"Chavi, please wash the rest of the dishes. Esti, can you fold these clothes, please? Moishie, kindly make your bed and straighten the books on your shelf. Everybody please hurry. Our guest is coming soon."
The family busily got to work. Imma put the finishing touches on the delicious food, as the time of the guest's arrival quickly drew near.
"Kinderlach, please come here. I would like to tell you something"
"I would like you to welcome our guest with a big warm smile. It is important to be on your very best behavior for him."
"It will be our pleasure, Abba."
The time had finally arrived, and the honored guest entered the home. Everyone felt the holiness of his presence. The entire family had worked so hard preparing for his arrival. Now they could really enjoy his visit.
Rav Weiss zt"l was one of the distinguished Rabbonim of pre-war Hungary. He would treat the Shabbos as an honored guest. Just as you can sense the presence of a guest in a room, so too you could feel the holiness of the Shabbos in Rav Weiss' home.
"The seventh day shall be holy for you" (Shemos 35:2). The Ha'amek Davar explains that each Jew must sanctify the Shabbos, in accordance with his means and abilities. He should make all of the physical preparations for himself and his home to honor the holy guest. His actions on the Shabbos Kodesh also bring honor to the guest. He can make the holiness of Shabbos perceivable. The Mishna in Demai relates that one who is not normally trusted to maaser his fruits, may be believed on Shabbos. The kedusha (holiness) of the day is so awesome that he senses it. He would not dare lie on such a day. That is the holiness of Shabbos.
Kinderlach . . .
How do you honor your special weekly guest, the Shabbos? Do you help Imma and Abba with the preparations? Do you dress in your best clothes? Do you keep them clean? Do you greet the Shabbos warmly with singing and prayer? Are you on your best behavior for the honored guest? All this and more are part of honoring Shabbos. Making it a day whose presence accompanies you. A holy day for you.
Less is More
"Whoever has not seen the Beis HaMikdash has never seen a beautiful building" (Gemora Sukkah 51b). Which Beis HaMikdash is the Gemora referring to? The Second Beis HaMikdash, built by Hordos. The walls were made of green, blue, and white colored marble, layered in waves. When the light shined on them, they shimmered, like the waves of the sea. Sadly, the Shechina (Divine Presence) never rested on this Beis HaMikdash. The workers who built it were not endowed with Divine wisdom, and the Leviim never served there.
The first Beis HaMikdash was built by Shlomo HaMelech. Its construction took seven years, and utilized a tremendous amount of gold, silver, copper, and precious stones. It was a magnificent structure. The Shechina did rest there. Yet, the Sforno zt"l states that Hashem’s Glory shone more consistently on the Mishkan built by Moshe, than on the Beis HaMikdash built by Shlomo HaMelech.
Parashas Pikudei details the quantity of gold, silver, and copper used in the construction of the Mishkan. The Sforno points out that this amount is very tiny in comparison to the precious metal used in the first Beis HaMikdash, which was also dwarfed by the opulence of the second Beis HaMikdash. Even so, Hashem shined His Glory more on this tiny Mishkan, than on the two magnificent Bottei Mikdashim. Why? It is not wealth and grand structure that bring down the Shechina; rather Hashem desires those who fear His words. He will rest His Presence on their holy deeds.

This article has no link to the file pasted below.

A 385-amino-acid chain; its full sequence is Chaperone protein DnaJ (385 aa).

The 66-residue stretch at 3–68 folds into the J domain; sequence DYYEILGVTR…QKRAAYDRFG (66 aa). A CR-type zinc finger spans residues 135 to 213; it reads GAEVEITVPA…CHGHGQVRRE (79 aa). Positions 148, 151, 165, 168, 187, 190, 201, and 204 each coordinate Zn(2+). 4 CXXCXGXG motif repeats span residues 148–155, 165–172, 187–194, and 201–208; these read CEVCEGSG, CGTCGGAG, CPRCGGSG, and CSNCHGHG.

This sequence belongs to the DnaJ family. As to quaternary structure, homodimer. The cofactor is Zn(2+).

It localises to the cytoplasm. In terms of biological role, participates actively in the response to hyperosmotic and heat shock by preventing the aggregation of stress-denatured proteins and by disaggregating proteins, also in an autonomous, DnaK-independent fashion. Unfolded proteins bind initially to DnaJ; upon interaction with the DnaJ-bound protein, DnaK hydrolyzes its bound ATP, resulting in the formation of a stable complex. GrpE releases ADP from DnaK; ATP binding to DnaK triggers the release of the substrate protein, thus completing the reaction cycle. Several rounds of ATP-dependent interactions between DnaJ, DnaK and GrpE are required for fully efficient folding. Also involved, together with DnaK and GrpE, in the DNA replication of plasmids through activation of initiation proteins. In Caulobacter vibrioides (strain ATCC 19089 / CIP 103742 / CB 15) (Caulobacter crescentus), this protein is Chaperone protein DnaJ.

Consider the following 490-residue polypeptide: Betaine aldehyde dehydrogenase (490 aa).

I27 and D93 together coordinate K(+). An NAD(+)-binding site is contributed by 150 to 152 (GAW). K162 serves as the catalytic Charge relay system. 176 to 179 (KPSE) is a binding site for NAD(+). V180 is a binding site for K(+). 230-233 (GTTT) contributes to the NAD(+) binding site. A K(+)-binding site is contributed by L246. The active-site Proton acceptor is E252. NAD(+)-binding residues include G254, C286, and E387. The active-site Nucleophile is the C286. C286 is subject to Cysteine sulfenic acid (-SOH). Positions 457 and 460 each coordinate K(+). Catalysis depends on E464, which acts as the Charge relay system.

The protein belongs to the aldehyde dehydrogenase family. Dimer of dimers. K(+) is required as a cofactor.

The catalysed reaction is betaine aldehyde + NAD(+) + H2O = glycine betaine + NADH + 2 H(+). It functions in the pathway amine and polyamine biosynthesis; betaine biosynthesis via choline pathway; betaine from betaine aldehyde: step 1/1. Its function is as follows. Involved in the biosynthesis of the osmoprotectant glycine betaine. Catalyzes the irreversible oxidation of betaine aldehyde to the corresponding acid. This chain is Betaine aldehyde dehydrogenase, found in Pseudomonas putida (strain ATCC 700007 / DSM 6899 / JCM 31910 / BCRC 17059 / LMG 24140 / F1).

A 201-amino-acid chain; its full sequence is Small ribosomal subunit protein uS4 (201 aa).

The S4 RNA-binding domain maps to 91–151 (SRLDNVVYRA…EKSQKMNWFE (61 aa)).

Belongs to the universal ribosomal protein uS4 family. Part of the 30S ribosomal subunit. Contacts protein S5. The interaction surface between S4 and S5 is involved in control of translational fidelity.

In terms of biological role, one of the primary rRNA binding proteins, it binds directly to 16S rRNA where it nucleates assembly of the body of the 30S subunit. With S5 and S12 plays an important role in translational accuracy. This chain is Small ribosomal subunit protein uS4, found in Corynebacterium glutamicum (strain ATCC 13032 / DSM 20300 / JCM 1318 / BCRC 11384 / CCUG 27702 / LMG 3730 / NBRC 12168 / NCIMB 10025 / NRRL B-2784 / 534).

Indeed, we see that Moshe commanded the building of Mishkan, and Betzalel and his workers, the tsaddikim of the generation, who were imbued with Divine wisdom, carried out the construction. Hashem’s Shechina rested on the holy deeds of these holy people. Hiram and his workers from Tsur built Shlomo’s Beis HaMikdash. Although they had Divine wisdom, they were not tsaddikim like Betzalel and his workers. Still they merited to bring down the Shechina. Hordos’ Beis HaMikdash was commanded by Corush, the king of Persia, and was built by the Tsidonim and Tsurim, who had no Divine wisdom therefore the Divine presence did not rest there.
Kinderlach . . .
The Sforno zt"l delivers a powerful message for our times. Hashem is not interested in fancy, elaborate gashmius (materialism). Serving Him does not require the newest car, the most stylish clothes, a luxurious home, the latest super computer, and three sumptuous meals each day. Rather, lavish deeds are the way to serve him. A magnificent tefillah (prayer) will gain His favor. A superlative act of chessed (kindness) gives Him nachas. An intensive learning session will bring the glow of the Shechina onto your face. Minimize the gashmius and maximize the ruchnius (spirituality). That is the way to bring down the Shechina.
Was the oil for the Menorah different from other oils? (Rashi 35:14)
How did the women spin the wool threads? (Rashi 35:26)
How many boards were in the north wall? (36:25) West wall? (36:27)
Who made the aron kodesh? (37:1 and Rashi)
How many posts were on the north side of the chotzer? (38:11) South side? (38:12)
Why was the Mishkan called Mishkan HaEdus? (Rashi 38:21)
How many shekalim of gold were used altogether? (Rashi 38:24)
Which stones were used in the choshen? (39:10-13)
What work did Moshe do on the Mishkan? (Rashi 39:33)
What happened after the entire Mishkan and all of its kelim were erected and anointed? (40:34)
Kinder Torah Copyright 2004 All rights reserved to the author Simcha Groffman
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